We offer a range of services such as sample preparation, mass spectrometry measurement as well as data analysis and presentation. Our methods can be applied to a wide variety of samples including purified proteins and protein complexes, cells, tissues and biofluids.

1) Identification of proteins and their post-translational modifications (PTMs)
We offer mass spectrometry-based identification of proteins and PTMs within a given sample, including acetylation, glycosylation, phosphorylation, proteolytic cleavage, and ubiquitination. Only high confidence results are reported using state-of-the-art data analysis tools and strategies.

1. Global analysis of the mitochondrial N-proteome identifies a processing peptidase critical for protein stability. Vögtle, F.-N., Wortelkamp, S., Zahedi, R.P., Becker, D., Leidhold, C., Gevaert, K., Kellermann, J., Voos, W., Sickmann, A., Pfanner, N., Meisinger, C., 2009. Cell 139, 428–439.

2. Simple, scalable, and ultrasensitive tip-based identification of protease substrates. Shema, G., Nguyen, M.T.N., Solari, F.A., Loroch, S., Venne, A.S., Kollipara, L., Sickmann, A., Verhelst, S.H.L., Zahedi, R.P., 2018. Mol. Cell. Proteomics MCP 17, 826–834.

3. PARL mediates Smac proteolytic maturation in mitochondria to promote apoptosis. Saita, S., Nolte, H., Fiedler, K.U., Kashkar, H., Venne, A.S., Zahedi, R.P., Krüger, M., Langer, T., 2017. Nat. Cell Biol. 19, 318–328.

4. Effective Assignment of α2,3/α2,6-Sialic Acid Isomers by LC-MS/MS-Based Glycoproteomics. Pett, C., Nasir, W., Sihlbom, C., Olsson, B.-M., Caixeta, V., Schorlemer, M., Zahedi, R.P., Larson, G., Nilsson, J., Westerlind, U., 2018. Angew. Chem. Int. Ed Engl. 57, 9320–9324.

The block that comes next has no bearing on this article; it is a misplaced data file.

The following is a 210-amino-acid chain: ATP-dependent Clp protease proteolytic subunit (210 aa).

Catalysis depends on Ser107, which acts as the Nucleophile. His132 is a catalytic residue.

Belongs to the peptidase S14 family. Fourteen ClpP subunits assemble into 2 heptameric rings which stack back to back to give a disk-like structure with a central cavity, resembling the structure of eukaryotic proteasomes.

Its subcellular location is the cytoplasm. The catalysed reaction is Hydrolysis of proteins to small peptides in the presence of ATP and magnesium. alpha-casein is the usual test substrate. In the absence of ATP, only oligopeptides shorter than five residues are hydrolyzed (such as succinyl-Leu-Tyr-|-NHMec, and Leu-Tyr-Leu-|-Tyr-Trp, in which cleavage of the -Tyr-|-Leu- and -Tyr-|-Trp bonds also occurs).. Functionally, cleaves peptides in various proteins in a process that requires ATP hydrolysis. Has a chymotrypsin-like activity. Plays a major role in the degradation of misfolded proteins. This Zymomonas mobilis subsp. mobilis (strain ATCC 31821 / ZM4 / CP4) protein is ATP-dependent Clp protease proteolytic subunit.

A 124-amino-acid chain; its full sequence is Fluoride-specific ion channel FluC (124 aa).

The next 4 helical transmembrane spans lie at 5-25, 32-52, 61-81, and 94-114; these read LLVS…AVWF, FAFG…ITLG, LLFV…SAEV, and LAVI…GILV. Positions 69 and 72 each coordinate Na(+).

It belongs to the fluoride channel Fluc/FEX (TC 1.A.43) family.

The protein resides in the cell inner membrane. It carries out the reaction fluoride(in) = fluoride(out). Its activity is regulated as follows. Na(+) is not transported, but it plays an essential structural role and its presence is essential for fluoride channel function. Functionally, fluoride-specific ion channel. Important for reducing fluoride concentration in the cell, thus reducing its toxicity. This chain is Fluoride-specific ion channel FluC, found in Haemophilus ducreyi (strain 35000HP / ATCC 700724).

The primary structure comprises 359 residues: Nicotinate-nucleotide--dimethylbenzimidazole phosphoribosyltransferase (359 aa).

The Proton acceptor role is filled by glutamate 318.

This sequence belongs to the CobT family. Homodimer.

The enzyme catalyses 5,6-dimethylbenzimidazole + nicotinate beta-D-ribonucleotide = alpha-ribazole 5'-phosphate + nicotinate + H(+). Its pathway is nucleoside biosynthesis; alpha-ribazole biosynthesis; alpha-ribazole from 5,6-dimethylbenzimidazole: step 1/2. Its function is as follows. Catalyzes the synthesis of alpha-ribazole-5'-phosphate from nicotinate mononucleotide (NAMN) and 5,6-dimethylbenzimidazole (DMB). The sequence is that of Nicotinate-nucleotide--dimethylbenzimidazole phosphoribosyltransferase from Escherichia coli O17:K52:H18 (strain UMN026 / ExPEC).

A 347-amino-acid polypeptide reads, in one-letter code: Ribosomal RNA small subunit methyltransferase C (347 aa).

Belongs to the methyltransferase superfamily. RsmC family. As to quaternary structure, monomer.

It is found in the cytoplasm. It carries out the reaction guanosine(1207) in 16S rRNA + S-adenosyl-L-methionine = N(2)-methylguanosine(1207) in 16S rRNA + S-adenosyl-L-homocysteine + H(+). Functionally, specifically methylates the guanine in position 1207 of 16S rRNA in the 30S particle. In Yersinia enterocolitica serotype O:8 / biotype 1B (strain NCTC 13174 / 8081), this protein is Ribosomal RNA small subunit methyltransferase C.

5. Enhanced N-glycosylation site analysis of sialoglycopeptides by strong cation exchange prefractionation applied to platelet plasma membranes. Lewandrowski, U., Zahedi, R.P., Moebius, J., Walter, U., Sickmann, A., 2007. Mol. Cell. Proteomics MCP 6, 1933–1941.

6. Regulation of mitochondrial protein import by cytosolic kinases. Schmidt, O., Harbauer, A.B., Rao, S., Eyrich, B., Zahedi, R.P., Stojanovski, D., Schönfisch, B., Guiard, B., Sickmann, A., Pfanner, N., Meisinger, C., 2011. Cell 144, 227–239.
2) Relative quantitative proteomics and phosphoproteomics for discovery
In-depth analysis of cells, tissues and biofluids will lead to the identification of regulated proteins and pathways. Depending on sample type, up to 10,000 proteins and more than 10,000 phosphorylation sites can be quantified from as little as 25 µg (proteome) to 100 µg (phosphoproteome) of total protein per lysate. Only high confidence identifications using state-of-the-art data analysis tools and strategies are reported. Significantly regulated proteins and phosphorylation sites will be reported using fold-change cutoffs based on the data distribution and statistical tests. Visualization of regulated pathways etc. is available on request.
Tracking Effects of SIL1 Increase: Taking a Closer Look Beyond the Consequences of Elevated Expression Level. Labisch, T., Buchkremer, S., Phan, V., Kollipara, L., Gatz, C., Lentz, C., Nolte, K., Vervoorts, J., Coraspe, J.A.G., Sickmann, A., Carr, S., Zahedi, R.P., Weis, J., Roos, A., 2018. Mol Neurobiol. 55(3), 2524-2546.
1. Quantifying Missing (Phospho)Proteome Regions with the Broad-Specificity Protease Subtilisin. Gonczarowska-Jorge, H., Loroch, S., Dell’Aica, M., Sickmann, A., Roos, A., Zahedi, R.P., 2017. Anal. Chem. 89, 13137–13145.